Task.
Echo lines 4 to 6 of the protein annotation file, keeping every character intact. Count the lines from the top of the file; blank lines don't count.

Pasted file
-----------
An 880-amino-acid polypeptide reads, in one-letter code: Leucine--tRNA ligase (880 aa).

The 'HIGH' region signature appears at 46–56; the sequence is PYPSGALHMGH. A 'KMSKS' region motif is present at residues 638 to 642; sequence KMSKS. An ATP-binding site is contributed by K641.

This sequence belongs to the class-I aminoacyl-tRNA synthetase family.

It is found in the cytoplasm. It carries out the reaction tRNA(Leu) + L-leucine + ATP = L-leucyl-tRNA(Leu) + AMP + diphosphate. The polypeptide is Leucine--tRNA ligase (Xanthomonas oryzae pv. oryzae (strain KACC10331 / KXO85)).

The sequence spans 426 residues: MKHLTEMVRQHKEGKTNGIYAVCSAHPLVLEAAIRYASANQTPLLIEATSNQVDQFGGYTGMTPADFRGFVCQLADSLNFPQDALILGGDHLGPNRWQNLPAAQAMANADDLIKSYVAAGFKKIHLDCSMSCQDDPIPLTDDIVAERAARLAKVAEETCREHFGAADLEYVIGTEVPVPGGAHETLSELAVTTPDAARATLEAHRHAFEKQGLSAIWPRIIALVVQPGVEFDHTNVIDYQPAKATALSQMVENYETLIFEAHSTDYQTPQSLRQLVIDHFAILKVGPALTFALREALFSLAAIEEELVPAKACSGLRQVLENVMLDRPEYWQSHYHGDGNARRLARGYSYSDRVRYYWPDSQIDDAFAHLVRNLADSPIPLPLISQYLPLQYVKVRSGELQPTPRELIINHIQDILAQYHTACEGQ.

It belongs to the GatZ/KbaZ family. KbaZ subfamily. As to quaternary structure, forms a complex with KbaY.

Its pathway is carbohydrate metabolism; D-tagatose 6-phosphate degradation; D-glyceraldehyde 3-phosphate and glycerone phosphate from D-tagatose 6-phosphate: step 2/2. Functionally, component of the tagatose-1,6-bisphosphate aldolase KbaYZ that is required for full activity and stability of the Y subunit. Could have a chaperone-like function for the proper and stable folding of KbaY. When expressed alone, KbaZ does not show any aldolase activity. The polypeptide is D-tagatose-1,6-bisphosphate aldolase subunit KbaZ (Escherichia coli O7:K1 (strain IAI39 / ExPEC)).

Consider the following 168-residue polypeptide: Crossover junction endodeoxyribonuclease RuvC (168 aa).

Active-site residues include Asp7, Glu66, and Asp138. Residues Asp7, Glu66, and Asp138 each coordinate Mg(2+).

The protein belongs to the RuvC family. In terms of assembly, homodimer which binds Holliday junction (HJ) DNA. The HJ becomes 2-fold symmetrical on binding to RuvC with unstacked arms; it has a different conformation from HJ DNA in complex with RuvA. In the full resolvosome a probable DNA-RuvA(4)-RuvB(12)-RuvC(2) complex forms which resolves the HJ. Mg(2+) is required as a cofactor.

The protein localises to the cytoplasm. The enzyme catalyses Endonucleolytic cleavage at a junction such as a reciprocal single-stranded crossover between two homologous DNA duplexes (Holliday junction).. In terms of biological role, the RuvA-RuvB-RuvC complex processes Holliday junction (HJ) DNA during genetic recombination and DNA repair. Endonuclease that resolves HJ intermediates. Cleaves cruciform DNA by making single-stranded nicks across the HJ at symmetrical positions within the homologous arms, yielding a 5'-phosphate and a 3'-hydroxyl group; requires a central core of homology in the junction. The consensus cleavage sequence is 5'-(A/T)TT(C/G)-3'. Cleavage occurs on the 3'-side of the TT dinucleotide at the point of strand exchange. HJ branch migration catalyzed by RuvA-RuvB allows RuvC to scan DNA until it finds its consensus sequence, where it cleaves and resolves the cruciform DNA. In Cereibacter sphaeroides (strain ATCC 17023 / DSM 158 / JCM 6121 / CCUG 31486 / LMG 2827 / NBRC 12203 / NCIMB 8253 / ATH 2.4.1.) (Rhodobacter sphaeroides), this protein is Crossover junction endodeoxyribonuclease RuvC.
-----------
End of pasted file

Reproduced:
It is found in the cytoplasm. It carries out the reaction tRNA(Leu) + L-leucine + ATP = L-leucyl-tRNA(Leu) + AMP + diphosphate. The polypeptide is Leucine--tRNA ligase (Xanthomonas oryzae pv. oryzae (strain KACC10331 / KXO85)).

The sequence spans 426 residues: MKHLTEMVRQHKEGKTNGIYAVCSAHPLVLEAAIRYASANQTPLLIEATSNQVDQFGGYTGMTPADFRGFVCQLADSLNFPQDALILGGDHLGPNRWQNLPAAQAMANADDLIKSYVAAGFKKIHLDCSMSCQDDPIPLTDDIVAERAARLAKVAEETCREHFGAADLEYVIGTEVPVPGGAHETLSELAVTTPDAARATLEAHRHAFEKQGLSAIWPRIIALVVQPGVEFDHTNVIDYQPAKATALSQMVENYETLIFEAHSTDYQTPQSLRQLVIDHFAILKVGPALTFALREALFSLAAIEEELVPAKACSGLRQVLENVMLDRPEYWQSHYHGDGNARRLARGYSYSDRVRYYWPDSQIDDAFAHLVRNLADSPIPLPLISQYLPLQYVKVRSGELQPTPRELIINHIQDILAQYHTACEGQ.

It belongs to the GatZ/KbaZ family. KbaZ subfamily. As to quaternary structure, forms a complex with KbaY.